Integrative Medicine: A Patient's View

One cancer patient's journey through the worlds of conventional and nontraditional medicine.

Medically Reviewed by Brunilda Nazario, MD on March 10, 2006

When Barbara Lee Epstein was diagnosed with a rare form of appendix cancer, she got the best that high-tech medicine has to offer: treatment at a world-class cancer center and a government-funded, experimental therapy that involved infusing heated chemotherapy into her abdomen. "I had this very experimental, cutting-edge clinical trial," she says.

But Epstein needed so much more. She needed relief from nausea and vomiting after chemotherapy. She needed help with anxiety that kept her from getting to sleep. And she needed the emotional strength to keep fighting in the face of a life-threatening illness that struck not once, but twice.

While she was undergoing surgeries, hospitalizations, and chemotherapy sessions, Epstein surrounded herself with a battalion of nontraditional healers: acupuncturists, reflexologists, therapists trained in meditation and guided imagery, and a medical doctor who prescribed medicinal herbs.

"I have a tremendous support system," says the single, 53-year-old New Yorker, a former magazine advertising sales representative.

The Appeal of Integrative Medicine

Epstein's story highlights the appeal of integrative medicine, in which patients draw from the worlds of conventional medicine and alternative therapies to minister to their bodies, minds, and spirits.

Epstein knows what it's like to feel rushed and ignored in today's medical environment. In 2003, when she was 50, she was dragging herself through the day. "I was extremely tired." But she says she felt dismissed when she complained of overwhelming fatigue to her internist.

"He told me, 'Everybody's tired in New York City.' He didn't really take me very seriously. But I think I'm very intuitive about my body and I really had strong suspicions that I had cancer. I couldn't have told you where it was located, but I knew something was wrong."

Eventually, Epstein developed severe abdominal pain, which lead to extensive medical testing. "It was a rough three months," she says. "It took a long time to get the diagnosis." The conclusion: mucinous adenocarcinoma of the appendix.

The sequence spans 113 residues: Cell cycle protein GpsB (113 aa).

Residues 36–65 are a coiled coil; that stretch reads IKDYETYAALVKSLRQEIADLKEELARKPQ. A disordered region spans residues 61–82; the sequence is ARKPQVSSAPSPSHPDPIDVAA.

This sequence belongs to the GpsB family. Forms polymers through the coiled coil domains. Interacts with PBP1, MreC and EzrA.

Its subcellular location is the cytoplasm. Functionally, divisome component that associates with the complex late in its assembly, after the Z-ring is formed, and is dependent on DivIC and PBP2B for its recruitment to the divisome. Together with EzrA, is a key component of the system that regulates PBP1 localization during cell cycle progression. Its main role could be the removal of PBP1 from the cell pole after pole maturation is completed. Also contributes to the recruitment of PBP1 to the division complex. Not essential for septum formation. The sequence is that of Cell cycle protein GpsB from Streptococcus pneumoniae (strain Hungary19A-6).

A Mix of Nontraditional and Mainstream

She was treated at the renowned Memorial Sloan-Kettering Cancer Center in New York City, which has a large Integrative Medicine Service that opened in 1999. Patients, including children, can take advantage of a broad array of complementary services. Those services include massage, meditation, self-hypnosis, acupuncture, yoga, music and dance therapy, and nutrition and supplement counseling.

Cancer patients still undergo mainstream treatment, and none of the complementary therapies aim to treat the cancer itself, says Barrie Cassileth, PhD, chief of the Integrative Medicine Service. As she puts it, the service is designed to "deal with everything but the tumor." That means helping patients with stress, pain, and anxiety, as well as providing them with ways to manage symptoms and increase their sense of well-being.

Epstein fully embraces conventional treatment for her cancer. But the other world intrigued her, especially when she recalled how her mother had turned to acupuncture many years ago to kick a cigarette habit for good.

"Throughout the entire chemo, I would always go to acupuncture the day before," Epstein says. She believes that it eased her side effects, such as nausea and vomiting. "It also helps with sleep and anxiety," she says. "Sometimes I fall asleep on the [acupuncture] table even."

Seeking Treatments

When she developed nerve damage from chemotherapy, a Sloan-Kettering doctor trained in herbs prescribed vitamin B-6, which Epstein believes helped to improve her symptoms quickly. Whenever Epstein wants to try a new herb or supplement, she has to email him to make sure that he approves.

She has also tried massage, reflexology, and reiki. The Integrative Medicine Service describes reflexology as an "ancient practice of applying pressure to specific parts of the feet and hands" to reduce stress, relieve pain, and increase circulation. Reiki "promotes the healing of physical and emotional ailments through gentle touch."

Seeing nontraditional healers, as well as a social worker and mainstream psychiatrist, helps Epstein to feel cared for and less alone. "If you're like me, where you're not working and you've got a lot of free time during the day, it's hard. I think people who are combating illness can feel pretty isolated."

Epstein also embraces meditation as a means of marshalling hope and gaining some sense of control. "It's very empowering," she says. That's crucial because her cancer recurred in 2004, and she's been battling since then to beat the disease a second time.

"For me, the meditation reinforces all the other things that I'm doing. I'm on chemo and I'm doing the traditional medical treatment. The meditation makes me feel that I'm doing something above and beyond to put this back into remission or to cure it."

Show Sources

SOURCES: Barbara Lee Epstein. Barrie Cassileth, PhD, chief, Integrative Medicine Service, Memorial Sloan-Kettering Cancer Center, New York City.

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